One of the few MMORPG’s to successfully move away from the World of Warcraft model, Guild Wars opted for a heavy player-versus-player focus and an episodic fee structure rather than the traditional monthly subscription system. This approach won the game, its subsequent episodes, and sequel considerable plaudits from the industry and players following its 2005 release, and it remains one of the few MMORPG titles to successfully challenge Blizzard on its own turf without directly aping the latter behemoth.

No stranger to epic fantasy role-playing games thanks to his previous experience with Icewind Dale, Jeremy Soule was chosen to score Guild Wars in all its iterations thanks to his previous association with ArenaNet’s Daniel Dociu, who had known the composer in his early Squaresoft days. And while Soule and his brother Julian have produced over dozens of hours of music for the series over the course of its many expansions and sequel, the original Guild Wars remains by far the tightest and most impressive soundtrack of the lot.

Guild Wars continues Soule’s earlier method of creating a strong main theme and supplementing it with strong ambient soundscapes, but is far bolder in presentation and execution than many similarly conceived scores. The central “Guild Wars Theme” is presented at the outset by strings, brass, and a choir and winds in subdued form throughout many other tracks like “Gwen’s Theme.”

However, unlike in many of Soule’s other scores, the main theme is not the most rousing tune. In fact, the very next track, “Autumn in Ascalon,” easily outdoes the main theme in scope and power, marshaling whirling strings and a chorus to tremendous orchestral heights. There are several other exciting, up-tempo tracks near the end of the album, like the jagged, brassy “Guilds at War” and the potent strings of “Hall of Heroes.”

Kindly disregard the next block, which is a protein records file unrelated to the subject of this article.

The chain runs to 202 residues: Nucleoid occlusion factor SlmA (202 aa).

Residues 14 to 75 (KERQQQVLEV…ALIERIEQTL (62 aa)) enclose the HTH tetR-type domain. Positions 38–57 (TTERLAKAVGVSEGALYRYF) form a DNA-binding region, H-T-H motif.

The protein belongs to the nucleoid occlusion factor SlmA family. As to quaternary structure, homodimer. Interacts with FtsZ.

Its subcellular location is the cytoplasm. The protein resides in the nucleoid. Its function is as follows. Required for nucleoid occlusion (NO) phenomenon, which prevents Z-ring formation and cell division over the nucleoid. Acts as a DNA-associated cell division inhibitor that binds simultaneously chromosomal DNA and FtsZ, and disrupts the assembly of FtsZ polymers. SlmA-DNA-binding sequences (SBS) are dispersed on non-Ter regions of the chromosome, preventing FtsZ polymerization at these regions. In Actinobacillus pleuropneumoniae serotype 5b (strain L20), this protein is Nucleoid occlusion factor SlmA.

The album also contains many of Soule’s trademark ambient cues, though they are more melodic and ambitious than many similar efforts. “Crystal Oasis” combines soft choral vocals with strings to produce an enchanting, otherworldly sound, while “Tasca’s Demise” weds a soulful violin to descending plucked strings for a wistful, sad feel. “Over the Shiverpeaks” is all a charmingly minimalistic violin and flute duet, and “Eye of the Storm” melds the same leads to a small ensemble to haunting effect.

Admittedly, there are a few tracks that lack much of a punch. “Eve’s Theme,” while evocative, is content to boil and churn without much real personality, and “The Charr” is thematically aimless despite ostensibly representing the villains of the game. Nevertheless, these tracks are the minority, and still fit in well with the sonic tapestry Soule weaves. Those turned off my synthesized orchestras need not worry: Soule continues to lead the industry in the quality of his samples (which are often recorded from live instruments), and most of the time the resulting music is indistinguishable from real orchestral music by all but the most hardened audiophiles.

There are several albums available: a disc that came with the collector’s edition of the game and includes about fifty minutes of score, and a digital download, which includes four bonus tracks and over an hour of music. Both albums are simply stunning in their orchestral beauty, though, and come highly recommended.

* * * * *